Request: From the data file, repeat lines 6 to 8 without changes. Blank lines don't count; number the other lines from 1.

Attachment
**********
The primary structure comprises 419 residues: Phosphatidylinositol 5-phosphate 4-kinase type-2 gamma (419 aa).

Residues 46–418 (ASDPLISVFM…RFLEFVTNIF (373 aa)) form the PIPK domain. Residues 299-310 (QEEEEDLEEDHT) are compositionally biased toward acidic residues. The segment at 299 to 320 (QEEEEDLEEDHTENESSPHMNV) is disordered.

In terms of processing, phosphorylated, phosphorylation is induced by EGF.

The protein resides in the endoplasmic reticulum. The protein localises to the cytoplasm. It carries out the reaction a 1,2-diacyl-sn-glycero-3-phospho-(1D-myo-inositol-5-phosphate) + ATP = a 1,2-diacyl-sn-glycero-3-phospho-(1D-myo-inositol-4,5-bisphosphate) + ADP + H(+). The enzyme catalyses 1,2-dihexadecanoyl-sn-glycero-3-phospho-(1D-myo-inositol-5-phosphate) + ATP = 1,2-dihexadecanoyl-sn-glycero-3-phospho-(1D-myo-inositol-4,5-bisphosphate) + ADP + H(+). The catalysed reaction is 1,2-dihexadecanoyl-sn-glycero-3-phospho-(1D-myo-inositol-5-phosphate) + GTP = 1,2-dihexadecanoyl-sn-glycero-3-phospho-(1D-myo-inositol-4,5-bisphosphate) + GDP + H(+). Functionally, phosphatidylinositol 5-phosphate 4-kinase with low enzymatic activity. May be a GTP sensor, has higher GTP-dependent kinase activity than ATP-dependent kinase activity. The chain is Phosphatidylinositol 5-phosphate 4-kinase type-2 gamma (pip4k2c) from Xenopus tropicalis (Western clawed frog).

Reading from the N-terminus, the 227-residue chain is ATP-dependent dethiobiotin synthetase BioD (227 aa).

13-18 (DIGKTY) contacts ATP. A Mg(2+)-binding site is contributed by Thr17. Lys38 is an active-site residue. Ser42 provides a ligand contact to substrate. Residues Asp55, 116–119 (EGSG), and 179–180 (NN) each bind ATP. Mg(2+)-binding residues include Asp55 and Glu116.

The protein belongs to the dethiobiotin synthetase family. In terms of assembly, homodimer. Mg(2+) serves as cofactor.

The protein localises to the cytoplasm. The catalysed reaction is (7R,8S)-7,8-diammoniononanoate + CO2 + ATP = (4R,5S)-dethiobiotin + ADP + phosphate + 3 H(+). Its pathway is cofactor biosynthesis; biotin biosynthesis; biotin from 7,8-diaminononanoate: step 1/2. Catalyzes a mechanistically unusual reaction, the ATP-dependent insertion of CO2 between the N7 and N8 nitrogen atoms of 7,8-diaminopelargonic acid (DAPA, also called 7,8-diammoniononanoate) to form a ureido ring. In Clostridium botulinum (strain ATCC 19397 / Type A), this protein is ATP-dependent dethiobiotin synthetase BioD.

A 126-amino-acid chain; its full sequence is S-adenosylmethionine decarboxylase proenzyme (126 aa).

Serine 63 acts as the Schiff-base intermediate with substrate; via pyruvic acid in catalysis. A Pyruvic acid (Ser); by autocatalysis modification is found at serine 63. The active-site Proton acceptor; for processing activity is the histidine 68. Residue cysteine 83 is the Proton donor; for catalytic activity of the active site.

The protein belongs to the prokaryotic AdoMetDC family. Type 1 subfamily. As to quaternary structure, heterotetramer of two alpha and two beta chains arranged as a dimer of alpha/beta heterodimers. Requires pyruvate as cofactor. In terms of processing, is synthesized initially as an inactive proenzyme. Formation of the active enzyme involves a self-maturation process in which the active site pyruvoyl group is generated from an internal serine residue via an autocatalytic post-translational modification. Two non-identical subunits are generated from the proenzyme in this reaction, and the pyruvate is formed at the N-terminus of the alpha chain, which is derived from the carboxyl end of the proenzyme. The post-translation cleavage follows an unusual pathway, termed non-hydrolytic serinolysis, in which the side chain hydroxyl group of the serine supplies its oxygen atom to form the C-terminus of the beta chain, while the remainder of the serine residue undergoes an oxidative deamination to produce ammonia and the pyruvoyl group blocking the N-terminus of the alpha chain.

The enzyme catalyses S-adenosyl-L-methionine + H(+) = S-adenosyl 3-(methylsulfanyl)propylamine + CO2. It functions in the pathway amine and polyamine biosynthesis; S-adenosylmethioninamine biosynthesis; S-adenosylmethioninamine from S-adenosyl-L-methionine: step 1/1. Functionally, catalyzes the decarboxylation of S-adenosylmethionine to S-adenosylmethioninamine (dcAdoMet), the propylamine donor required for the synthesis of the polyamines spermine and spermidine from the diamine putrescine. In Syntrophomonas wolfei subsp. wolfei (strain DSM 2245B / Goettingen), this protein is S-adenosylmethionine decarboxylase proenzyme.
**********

13-18 (DIGKTY) contacts ATP. A Mg(2+)-binding site is contributed by Thr17. Lys38 is an active-site residue. Ser42 provides a ligand contact to substrate. Residues Asp55, 116–119 (EGSG), and 179–180 (NN) each bind ATP. Mg(2+)-binding residues include Asp55 and Glu116.

The protein belongs to the dethiobiotin synthetase family. In terms of assembly, homodimer. Mg(2+) serves as cofactor.

The protein localises to the cytoplasm. The catalysed reaction is (7R,8S)-7,8-diammoniononanoate + CO2 + ATP = (4R,5S)-dethiobiotin + ADP + phosphate + 3 H(+). Its pathway is cofactor biosynthesis; biotin biosynthesis; biotin from 7,8-diaminononanoate: step 1/2. Catalyzes a mechanistically unusual reaction, the ATP-dependent insertion of CO2 between the N7 and N8 nitrogen atoms of 7,8-diaminopelargonic acid (DAPA, also called 7,8-diammoniononanoate) to form a ureido ring. In Clostridium botulinum (strain ATCC 19397 / Type A), this protein is ATP-dependent dethiobiotin synthetase BioD.